Thursday, September 17, 2009

…And the Beat Goes On…

The Cold War has just never ended for some. If Russia says something and if the United States then does anything that relates to Russia’s stated preferences, it is a sign of weakness. Not manliness. Giving in.

Just like President Medvedev’s recent submission to Joe Biden’s criticisms. Except that this confluence of events wasn’t seen that way. Rightly.

Countries take action for a variety of reasons. Those with experience in international affairs recognize this. They may try to spin events one way or another, but they recognize it’s not a simple tit-for-tat, even though they may occasionally play that game too.

So George Bush, urged on by the neoconservatives, offered antimissile installations to the Czech Republic and Poland. Russia didn’t like this. That was, of course, part of the neocons’ purpose, and possibly Bush’s. They played innocent: the installations were to protect the US “homeland” from Iran’s missiles.

So of course, we must expect concessions from Russia for the change in plans on those installations. Here’s a more convoluted example of that argument.


The negotiations were never with or against Russia, remember? Except for that neocon preference for Russia as enemy.

Diplomacy is hardly ever one simple thing in exchange for another. It’s sideways and developing an environment in which one might do business. It’s making decisions in one’s own national interest.

Which just might be the case here. Is it in our national interest to irritate Russia for a missile emplacement that is poorly suited to its ostensible job? Is it in our national interest to prolong the post-Soviet fears of some in the former satellites and republics? That is getting to be twenty years back, now.

Yes, Russia has been too aggressive toward its former sphere of influence. Maybe if they were less jittery because of perceived American aggression into that area, they would back off. But that’s not a simple calculation either.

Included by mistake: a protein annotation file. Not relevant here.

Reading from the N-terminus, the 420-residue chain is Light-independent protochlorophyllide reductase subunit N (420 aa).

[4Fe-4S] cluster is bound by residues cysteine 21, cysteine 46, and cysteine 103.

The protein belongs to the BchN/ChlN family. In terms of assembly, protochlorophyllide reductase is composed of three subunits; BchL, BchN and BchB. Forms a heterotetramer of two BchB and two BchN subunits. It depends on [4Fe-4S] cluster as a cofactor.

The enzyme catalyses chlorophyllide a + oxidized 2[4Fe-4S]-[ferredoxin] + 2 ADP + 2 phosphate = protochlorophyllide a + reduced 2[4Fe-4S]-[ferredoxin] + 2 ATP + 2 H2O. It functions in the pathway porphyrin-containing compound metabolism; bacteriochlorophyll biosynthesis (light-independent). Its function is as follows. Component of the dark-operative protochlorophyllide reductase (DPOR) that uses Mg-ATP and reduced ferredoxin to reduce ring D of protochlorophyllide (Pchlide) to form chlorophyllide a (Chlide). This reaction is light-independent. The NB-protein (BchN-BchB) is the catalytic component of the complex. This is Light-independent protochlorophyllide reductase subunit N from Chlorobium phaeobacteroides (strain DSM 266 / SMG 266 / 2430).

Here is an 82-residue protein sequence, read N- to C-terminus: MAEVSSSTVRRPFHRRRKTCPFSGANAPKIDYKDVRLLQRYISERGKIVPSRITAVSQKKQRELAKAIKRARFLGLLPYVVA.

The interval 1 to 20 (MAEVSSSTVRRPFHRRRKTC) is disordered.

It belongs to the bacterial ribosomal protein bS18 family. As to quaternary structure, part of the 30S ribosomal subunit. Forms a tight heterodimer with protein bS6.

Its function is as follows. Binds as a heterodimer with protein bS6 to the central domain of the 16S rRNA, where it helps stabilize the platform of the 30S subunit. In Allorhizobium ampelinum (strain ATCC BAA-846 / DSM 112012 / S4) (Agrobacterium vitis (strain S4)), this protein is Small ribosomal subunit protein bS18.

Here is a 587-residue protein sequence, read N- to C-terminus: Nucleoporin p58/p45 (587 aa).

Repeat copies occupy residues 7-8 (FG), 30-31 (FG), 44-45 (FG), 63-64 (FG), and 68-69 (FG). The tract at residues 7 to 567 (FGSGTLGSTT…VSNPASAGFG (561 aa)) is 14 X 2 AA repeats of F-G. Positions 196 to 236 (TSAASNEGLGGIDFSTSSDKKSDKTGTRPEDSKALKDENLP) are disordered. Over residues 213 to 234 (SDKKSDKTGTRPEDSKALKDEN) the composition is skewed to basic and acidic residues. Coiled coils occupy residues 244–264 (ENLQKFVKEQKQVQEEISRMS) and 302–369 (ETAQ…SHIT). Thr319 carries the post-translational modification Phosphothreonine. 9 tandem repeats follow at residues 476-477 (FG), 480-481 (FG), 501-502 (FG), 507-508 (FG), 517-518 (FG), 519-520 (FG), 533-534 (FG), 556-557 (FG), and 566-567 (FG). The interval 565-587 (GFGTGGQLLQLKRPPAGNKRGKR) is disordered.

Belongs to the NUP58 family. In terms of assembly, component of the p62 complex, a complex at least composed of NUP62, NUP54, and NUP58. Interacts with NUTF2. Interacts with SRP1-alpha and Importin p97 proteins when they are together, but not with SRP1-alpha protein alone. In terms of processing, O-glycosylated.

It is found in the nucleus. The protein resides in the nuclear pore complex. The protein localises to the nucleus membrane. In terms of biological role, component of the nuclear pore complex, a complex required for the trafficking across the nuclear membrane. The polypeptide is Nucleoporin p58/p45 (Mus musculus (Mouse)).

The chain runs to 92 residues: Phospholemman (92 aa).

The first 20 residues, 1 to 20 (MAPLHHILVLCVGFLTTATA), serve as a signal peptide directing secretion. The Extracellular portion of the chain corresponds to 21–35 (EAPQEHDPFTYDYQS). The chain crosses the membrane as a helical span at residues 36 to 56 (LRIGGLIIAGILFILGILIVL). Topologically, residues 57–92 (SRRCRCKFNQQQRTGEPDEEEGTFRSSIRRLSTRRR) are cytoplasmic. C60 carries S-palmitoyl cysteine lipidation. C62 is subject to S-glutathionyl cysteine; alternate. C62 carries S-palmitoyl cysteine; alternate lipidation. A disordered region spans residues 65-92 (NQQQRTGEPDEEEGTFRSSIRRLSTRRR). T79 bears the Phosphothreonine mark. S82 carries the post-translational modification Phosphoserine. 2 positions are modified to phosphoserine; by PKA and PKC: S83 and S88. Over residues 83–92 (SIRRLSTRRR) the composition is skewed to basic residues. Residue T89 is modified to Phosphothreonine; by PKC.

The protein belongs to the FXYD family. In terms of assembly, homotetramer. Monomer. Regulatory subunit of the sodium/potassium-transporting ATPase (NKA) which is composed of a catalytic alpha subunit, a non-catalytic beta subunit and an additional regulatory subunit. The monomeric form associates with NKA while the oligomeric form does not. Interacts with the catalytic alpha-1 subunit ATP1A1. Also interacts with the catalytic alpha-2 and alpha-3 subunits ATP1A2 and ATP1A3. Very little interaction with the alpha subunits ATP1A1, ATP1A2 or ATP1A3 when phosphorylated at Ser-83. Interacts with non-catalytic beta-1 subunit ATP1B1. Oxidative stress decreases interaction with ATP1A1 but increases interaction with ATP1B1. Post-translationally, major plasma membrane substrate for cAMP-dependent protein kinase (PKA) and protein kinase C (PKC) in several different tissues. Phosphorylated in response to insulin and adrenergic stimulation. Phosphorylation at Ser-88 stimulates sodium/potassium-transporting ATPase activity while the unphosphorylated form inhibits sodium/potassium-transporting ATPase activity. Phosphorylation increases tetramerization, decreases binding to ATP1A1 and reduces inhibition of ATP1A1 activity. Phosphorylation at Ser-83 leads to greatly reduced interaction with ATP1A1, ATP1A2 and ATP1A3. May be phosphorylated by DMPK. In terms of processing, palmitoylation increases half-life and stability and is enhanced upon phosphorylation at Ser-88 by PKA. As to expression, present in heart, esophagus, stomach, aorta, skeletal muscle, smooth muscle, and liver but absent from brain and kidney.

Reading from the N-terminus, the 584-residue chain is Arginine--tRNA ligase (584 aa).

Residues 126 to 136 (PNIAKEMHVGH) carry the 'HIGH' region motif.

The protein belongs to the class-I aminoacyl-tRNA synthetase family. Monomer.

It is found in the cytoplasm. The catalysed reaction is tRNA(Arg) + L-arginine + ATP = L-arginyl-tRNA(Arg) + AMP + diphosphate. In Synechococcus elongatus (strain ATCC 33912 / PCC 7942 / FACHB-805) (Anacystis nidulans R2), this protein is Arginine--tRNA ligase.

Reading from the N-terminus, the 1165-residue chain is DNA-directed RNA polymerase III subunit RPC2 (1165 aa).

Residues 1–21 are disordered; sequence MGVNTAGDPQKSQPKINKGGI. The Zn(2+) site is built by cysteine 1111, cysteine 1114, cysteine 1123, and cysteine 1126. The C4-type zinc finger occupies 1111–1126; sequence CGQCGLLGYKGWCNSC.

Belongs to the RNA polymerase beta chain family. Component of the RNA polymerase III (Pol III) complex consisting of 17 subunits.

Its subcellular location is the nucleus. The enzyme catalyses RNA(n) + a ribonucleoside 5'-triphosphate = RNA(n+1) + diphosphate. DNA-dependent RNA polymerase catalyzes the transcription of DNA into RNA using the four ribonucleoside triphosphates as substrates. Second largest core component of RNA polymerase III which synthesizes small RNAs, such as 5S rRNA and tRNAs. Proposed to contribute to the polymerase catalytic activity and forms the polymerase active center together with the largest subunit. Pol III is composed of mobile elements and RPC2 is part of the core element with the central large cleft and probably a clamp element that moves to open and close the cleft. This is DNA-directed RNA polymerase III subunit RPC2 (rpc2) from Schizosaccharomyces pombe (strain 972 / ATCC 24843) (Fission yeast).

There is a lot of truth in what Secretary Gates said this morning. The Polish and Czech installations were only marginally related to US national interests for a number of reasons.
A Pentagon spokesman, Geoff Morrell, described Obama's decision as a "major adjustment" that would better protect US forces and allies in Europe from Iranian missile attacks.

"We are adjusting our system to make sure our forces and our allies are protected from that changing and growing threat. Just as the threat has developed, so too has our technology. We believe we have a more flexible, capable system to deploy to protect our forces and friends in Europe," he said.

"This improvement to the system has nothing to do with Russia and everything to do with Iran." [from The Guardian]
But oooh! the optics! We’re giving in to Russia!

Well, those who write that way could just as easily spin it other ways. They are contributing to (providing?) the optics. They seem to have very little direct knowledge of what is in fact being said in those countries they claim are being “abandoned.”

Russia’s reaction has been very low-key. Even Pravda has restrained itself. But those bases aren’t primarily a Russia-America issue, remember.

Anders Fogh Rasmussen, NATO’s Secretary-General, will meet with Russia’s Foreign Minister next week. Russia would like better relations with NATO, and a better understanding between the two would go a long way toward setting some of Russia’s concerns.

Nothing in diplomacy is simple. It’s possible that there has been or will be some movement on Russia’s part that comes about because of improved relations now that they don’t have to worry about Cold War radar and missile emplacements in their former satellites. Maybe historians in thirty years will call that movement a concession.


Parvati said...

"It’s possible that there has been or will be some movement on Russia’s part that comes about because of improved relations now that they don’t have to worry about Cold War radar and missile emplacements in their former satellites."


For starters:

Russia drops Kaliningrad missile threat

Sept. 18 -- Russia on Friday dropped a threat to place missiles on the borders of the European Union, a military source said, easing tensions after the United States scrapped a controversial missile shield.

Russian Prime Minister Vladimir Putin hailed the "correct and brave decision" by President Barack Obama to abandon the central Europe project and expressed hope that it would lead to further improvements in US-Russian ties. The move to halt the threatened deployment of short range Iskander missiles in Russia's territory of Kaliningrad, announced to Interfax news agency by the military source, was Moscow's first concrete response to Obama's decision. (...)



Cheryl Rofer said...

Not at all surprising. The Kaliningrad emplacement was a direct response to the Polish and Czech emplacements.

There seem to be a number of Russian responses to Obama's move. I suspect we haven't seen the most important yet.